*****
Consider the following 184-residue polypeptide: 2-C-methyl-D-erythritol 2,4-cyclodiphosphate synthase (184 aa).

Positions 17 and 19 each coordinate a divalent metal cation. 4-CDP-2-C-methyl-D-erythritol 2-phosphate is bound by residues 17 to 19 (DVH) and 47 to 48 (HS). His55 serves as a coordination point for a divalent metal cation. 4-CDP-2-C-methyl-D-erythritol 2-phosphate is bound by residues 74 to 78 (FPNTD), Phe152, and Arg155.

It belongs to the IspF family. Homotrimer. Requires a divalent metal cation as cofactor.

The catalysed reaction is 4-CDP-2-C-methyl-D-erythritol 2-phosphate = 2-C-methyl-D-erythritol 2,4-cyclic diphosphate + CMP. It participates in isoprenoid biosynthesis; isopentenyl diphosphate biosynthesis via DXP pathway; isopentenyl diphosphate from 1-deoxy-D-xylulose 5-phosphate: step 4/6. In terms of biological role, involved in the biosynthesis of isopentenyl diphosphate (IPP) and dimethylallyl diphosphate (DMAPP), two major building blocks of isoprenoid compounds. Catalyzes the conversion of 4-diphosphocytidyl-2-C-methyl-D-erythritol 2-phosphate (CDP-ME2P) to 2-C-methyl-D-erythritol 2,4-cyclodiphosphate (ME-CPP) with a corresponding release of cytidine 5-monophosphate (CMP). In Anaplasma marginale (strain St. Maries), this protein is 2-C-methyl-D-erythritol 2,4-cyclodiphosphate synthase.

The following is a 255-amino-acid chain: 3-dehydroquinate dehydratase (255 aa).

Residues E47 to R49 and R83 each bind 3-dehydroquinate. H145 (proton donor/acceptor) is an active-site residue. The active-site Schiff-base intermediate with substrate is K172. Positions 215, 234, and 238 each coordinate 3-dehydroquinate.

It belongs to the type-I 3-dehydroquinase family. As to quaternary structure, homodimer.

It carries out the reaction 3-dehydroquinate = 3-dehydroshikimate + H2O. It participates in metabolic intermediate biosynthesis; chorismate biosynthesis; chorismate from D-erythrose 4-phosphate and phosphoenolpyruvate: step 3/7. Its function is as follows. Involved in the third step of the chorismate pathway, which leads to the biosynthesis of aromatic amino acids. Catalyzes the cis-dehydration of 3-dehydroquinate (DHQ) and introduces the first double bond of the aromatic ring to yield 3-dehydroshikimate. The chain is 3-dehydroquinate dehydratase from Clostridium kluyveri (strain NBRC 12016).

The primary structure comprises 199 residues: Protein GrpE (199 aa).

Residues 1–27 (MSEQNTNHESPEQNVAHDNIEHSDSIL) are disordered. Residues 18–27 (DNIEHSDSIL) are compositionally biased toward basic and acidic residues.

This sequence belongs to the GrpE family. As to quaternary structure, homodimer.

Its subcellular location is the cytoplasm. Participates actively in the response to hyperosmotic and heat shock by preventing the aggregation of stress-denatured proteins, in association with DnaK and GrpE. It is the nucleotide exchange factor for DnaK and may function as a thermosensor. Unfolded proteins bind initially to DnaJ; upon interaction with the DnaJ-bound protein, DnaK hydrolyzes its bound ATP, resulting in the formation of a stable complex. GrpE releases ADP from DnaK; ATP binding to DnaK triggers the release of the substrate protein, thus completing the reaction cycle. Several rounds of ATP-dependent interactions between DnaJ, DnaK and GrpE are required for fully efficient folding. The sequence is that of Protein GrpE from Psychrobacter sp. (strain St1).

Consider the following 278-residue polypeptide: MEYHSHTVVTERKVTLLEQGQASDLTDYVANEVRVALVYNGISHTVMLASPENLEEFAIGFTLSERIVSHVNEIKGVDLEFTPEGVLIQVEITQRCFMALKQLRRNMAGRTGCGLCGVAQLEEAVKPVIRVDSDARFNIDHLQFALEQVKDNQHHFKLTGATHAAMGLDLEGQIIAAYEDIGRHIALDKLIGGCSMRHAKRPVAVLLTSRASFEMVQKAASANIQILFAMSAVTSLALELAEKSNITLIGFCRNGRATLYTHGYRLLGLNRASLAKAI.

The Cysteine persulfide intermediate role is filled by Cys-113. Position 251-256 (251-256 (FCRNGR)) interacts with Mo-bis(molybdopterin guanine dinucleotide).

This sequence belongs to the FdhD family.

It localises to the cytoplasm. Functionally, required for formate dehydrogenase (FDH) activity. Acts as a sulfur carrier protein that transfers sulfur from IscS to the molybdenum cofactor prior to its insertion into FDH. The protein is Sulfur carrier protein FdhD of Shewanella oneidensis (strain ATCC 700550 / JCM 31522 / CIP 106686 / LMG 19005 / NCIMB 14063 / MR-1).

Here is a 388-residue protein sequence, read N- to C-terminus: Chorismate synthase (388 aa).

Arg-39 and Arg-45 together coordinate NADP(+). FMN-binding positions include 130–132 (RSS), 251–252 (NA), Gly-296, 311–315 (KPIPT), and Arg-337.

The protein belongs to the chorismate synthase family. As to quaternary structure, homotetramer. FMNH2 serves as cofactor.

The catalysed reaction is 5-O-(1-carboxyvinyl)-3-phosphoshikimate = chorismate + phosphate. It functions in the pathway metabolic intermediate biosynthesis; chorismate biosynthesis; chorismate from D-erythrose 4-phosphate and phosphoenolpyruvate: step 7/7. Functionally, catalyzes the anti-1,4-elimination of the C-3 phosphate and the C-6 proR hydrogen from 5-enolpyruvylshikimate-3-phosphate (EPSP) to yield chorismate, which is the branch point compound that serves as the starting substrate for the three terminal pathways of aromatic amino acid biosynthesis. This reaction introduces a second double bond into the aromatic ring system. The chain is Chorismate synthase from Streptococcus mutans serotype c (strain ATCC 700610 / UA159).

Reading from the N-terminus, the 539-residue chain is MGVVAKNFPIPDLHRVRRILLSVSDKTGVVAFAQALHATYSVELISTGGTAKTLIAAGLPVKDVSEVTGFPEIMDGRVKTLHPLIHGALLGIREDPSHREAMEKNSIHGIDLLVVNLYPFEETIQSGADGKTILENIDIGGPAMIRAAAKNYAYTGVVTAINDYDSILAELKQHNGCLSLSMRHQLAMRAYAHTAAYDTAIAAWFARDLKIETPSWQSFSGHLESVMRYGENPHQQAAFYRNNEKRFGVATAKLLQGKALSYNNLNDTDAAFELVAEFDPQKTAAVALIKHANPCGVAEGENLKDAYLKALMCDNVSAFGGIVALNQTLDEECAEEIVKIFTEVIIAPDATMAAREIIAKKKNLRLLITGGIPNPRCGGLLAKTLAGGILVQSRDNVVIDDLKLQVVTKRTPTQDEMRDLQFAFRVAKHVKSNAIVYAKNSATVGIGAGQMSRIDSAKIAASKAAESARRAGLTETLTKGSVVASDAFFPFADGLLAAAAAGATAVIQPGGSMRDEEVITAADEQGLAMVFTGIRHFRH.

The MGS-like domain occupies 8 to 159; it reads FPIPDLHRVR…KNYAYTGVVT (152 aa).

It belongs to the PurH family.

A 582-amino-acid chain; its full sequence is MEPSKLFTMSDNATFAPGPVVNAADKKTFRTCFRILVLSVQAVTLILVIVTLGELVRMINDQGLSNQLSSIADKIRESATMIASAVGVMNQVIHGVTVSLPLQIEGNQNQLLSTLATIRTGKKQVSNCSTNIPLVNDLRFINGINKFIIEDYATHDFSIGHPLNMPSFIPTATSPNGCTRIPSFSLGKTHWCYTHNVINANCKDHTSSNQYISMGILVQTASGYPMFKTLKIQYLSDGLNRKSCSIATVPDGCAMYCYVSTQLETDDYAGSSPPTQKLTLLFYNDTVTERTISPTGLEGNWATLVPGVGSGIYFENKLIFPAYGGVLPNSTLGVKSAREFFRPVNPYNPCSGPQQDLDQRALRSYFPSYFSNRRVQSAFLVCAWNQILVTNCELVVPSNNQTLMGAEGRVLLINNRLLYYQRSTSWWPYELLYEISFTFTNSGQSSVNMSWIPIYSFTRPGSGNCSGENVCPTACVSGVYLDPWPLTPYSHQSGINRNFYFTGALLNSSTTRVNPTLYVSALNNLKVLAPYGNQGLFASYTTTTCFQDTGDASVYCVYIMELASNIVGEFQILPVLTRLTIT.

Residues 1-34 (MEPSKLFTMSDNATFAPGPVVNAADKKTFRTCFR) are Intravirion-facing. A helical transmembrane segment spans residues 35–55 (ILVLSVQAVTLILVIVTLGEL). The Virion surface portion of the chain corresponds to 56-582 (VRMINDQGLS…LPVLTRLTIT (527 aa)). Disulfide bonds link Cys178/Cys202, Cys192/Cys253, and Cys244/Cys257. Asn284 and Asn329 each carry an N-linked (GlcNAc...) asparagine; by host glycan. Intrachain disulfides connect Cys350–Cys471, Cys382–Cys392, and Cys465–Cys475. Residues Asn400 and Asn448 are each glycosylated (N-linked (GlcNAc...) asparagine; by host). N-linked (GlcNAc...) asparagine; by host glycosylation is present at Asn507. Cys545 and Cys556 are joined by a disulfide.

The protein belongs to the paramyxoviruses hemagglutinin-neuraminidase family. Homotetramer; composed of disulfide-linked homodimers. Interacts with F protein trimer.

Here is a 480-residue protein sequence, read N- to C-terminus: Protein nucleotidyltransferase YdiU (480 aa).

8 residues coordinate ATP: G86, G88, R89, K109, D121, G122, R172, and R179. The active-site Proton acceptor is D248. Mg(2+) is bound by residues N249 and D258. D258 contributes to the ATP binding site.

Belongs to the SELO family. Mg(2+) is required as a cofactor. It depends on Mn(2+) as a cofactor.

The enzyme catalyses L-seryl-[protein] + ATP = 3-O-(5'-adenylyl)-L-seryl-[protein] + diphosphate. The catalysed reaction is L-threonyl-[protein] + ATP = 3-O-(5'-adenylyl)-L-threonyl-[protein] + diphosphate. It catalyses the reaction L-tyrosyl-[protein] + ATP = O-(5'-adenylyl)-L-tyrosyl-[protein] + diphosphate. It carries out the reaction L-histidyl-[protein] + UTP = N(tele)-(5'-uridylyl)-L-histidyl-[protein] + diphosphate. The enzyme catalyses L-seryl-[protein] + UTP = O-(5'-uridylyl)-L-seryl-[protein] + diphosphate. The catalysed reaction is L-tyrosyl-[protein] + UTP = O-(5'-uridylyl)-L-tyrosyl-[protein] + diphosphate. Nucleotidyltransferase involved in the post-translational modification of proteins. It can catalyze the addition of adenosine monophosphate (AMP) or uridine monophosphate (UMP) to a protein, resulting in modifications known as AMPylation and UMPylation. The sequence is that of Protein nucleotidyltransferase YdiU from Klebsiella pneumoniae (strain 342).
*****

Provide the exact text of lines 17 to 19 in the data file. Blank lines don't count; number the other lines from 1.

Here is a 388-residue protein sequence, read N- to C-terminus: Chorismate synthase (388 aa).

Arg-39 and Arg-45 together coordinate NADP(+). FMN-binding positions include 130–132 (RSS), 251–252 (NA), Gly-296, 311–315 (KPIPT), and Arg-337.

The protein belongs to the chorismate synthase family. As to quaternary structure, homotetramer. FMNH2 serves as cofactor.